Boris Johnson to call for tougher Russian Federation sanctions over Syria

Apr 14, 2017, 10:42
Boris Johnson to call for tougher Russian Federation sanctions over Syria

McCain referred to Secretary of State Rex Tillerson comments in March that "the longer-term status" of Syrian President Bashar al-Assad will be decided by the Syrian people, McCain said, "I think it probably was partially to blame".

Later in the interview, Hassoun explained that he, and most other Syrian refugees, just want Assad kicked out of power so that he and the millions of others displaced by the brutal civil war can go back to their homeland.

Britain to demand "very punitive sanctions" on Russian Federation at a G7 foreign ministers meeting.

Victims of the chemical weapons attack lie on the ground in Khan Sheikhoun, in the northern province of Idlib, Syria, April 4, 2017.

U.S. Secretary State Rex Tillerson arrived in Moscow Tuesday with less ammunition than Washington and London had hoped he would have in his bid to convince Russian Federation to abandon Syrian President Bashar al Assad.

Putin and Rouhani said they were ready to deepen cooperation to fight terrorism and called for a diplomatic resolution to the war in Syria, according to Russian authorities.

In the aftermath of the United States strike on the Shayrat airbase in western Syria, Russia pledged to help strengthen Syria's air defenses.

'President Assad has now shown once more that he can not be trusted to protect his own people'.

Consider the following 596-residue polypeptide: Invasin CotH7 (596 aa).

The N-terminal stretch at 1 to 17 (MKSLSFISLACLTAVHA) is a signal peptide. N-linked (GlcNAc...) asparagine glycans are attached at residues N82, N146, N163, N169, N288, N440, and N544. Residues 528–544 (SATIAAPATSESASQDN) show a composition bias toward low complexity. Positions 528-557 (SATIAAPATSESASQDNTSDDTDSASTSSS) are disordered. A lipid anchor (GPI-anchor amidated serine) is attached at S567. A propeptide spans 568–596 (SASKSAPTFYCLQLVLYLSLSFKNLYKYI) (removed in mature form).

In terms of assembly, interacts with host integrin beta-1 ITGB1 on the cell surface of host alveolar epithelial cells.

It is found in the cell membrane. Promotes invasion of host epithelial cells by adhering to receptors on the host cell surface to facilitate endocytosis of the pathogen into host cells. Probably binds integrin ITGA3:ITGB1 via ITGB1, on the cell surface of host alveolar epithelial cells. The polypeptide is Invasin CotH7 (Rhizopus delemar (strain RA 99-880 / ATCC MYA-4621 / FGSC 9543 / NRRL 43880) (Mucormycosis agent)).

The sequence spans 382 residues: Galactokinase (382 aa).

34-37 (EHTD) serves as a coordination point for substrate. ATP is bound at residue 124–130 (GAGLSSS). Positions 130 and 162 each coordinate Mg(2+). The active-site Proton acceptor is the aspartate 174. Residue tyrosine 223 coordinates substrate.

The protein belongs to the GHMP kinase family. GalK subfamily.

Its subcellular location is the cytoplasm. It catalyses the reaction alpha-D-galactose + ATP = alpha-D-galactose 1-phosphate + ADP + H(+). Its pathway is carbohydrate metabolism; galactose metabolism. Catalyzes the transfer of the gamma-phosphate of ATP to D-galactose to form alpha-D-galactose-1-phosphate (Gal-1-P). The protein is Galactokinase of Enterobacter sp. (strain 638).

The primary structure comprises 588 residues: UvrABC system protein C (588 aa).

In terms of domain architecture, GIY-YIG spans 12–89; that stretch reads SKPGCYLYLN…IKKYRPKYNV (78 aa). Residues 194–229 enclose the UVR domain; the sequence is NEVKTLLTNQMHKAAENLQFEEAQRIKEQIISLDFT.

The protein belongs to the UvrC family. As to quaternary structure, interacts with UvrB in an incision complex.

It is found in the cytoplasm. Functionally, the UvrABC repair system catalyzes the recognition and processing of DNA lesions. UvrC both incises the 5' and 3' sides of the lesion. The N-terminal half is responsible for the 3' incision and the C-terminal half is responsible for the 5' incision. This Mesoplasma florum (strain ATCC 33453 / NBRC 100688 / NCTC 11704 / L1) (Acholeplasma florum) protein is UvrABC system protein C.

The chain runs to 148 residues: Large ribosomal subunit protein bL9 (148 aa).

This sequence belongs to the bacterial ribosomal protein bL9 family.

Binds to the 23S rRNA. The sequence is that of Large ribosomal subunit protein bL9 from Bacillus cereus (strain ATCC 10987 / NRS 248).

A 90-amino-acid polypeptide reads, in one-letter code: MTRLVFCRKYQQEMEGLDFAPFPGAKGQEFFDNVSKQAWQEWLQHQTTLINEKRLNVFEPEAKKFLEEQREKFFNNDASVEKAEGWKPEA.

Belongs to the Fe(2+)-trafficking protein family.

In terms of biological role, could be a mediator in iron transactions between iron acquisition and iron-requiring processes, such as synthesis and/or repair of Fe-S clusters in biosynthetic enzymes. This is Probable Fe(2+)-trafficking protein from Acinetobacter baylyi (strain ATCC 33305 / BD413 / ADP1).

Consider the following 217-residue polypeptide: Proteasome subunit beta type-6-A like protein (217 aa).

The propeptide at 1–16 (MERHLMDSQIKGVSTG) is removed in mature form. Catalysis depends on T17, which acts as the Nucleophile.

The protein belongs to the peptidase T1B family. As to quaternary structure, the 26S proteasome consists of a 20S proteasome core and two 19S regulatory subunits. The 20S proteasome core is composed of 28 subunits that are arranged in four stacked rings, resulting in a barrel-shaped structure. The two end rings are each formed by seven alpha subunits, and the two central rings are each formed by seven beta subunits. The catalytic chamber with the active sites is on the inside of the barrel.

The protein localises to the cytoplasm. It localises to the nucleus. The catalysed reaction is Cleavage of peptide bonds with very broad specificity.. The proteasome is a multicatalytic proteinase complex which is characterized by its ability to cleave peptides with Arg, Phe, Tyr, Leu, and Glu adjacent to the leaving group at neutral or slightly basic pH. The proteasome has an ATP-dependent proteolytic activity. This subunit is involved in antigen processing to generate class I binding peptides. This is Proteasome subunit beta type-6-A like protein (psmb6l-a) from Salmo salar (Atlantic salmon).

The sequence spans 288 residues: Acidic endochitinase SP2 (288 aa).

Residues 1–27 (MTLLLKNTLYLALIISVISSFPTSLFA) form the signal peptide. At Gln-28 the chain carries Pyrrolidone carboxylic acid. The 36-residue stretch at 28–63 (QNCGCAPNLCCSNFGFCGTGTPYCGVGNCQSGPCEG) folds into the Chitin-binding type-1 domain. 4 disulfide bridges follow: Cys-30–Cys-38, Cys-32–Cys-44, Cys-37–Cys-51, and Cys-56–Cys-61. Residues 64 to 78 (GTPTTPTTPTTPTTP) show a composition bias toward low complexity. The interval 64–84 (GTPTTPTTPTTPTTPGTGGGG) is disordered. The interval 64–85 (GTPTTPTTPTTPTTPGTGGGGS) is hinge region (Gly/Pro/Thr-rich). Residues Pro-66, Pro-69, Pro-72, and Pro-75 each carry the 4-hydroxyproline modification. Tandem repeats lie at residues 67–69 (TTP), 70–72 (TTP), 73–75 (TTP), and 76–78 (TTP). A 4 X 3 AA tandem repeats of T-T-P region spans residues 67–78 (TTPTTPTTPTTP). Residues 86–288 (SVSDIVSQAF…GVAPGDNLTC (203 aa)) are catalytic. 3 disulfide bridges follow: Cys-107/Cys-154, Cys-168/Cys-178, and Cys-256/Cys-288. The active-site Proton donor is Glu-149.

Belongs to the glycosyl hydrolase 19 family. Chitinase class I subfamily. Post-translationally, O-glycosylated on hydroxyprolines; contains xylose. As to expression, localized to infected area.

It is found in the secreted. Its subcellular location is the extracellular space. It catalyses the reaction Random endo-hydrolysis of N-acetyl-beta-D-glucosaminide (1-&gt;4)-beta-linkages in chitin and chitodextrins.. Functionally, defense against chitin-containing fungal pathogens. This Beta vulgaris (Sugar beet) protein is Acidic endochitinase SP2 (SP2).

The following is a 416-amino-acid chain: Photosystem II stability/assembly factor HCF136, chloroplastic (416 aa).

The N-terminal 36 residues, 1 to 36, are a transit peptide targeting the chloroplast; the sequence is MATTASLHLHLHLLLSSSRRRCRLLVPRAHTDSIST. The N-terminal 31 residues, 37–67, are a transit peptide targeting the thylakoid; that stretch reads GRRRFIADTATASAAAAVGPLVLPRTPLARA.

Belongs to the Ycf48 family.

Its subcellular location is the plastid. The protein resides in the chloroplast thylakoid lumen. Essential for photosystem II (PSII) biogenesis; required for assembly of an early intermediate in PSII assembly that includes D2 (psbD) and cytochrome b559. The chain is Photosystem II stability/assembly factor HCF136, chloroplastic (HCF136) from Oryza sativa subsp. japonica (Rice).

The G7 foreign ministers, led by Boris Johnson and US Secretary of State Rex Tillerson, are reportedly ready to offer Moscow the chance to rejoin the G8 if it complies with the demand. Besides, under a Russian-US deal after the east Ghouta sarin gas incident in 2013, Damascus joined the Convention on the Prohibition of Chemical Weapons and agreed to destroy its stockpile under Organization for the Prohibition of Chemical Weapons (OPCW) oversight.

"The United States crossed red lines by attacking Syria, from now on we will respond to anyone, including America if it attacks Syria and crosses the red lines", the statement read.

U.S. President Donald Trump and British Prime Minister Theresa May had agreed to press Russian Federation to distance itself from Assad following the chemical attack by imposing targeted sanctions, but Germany and Italy, both leading G-7 nations, disagreed.

"When Obama said he will make Assad stop [using chemical weapons] and he gave him a fake red line, Bashar al-Assad started to kill people again and again and again", Hassoun said.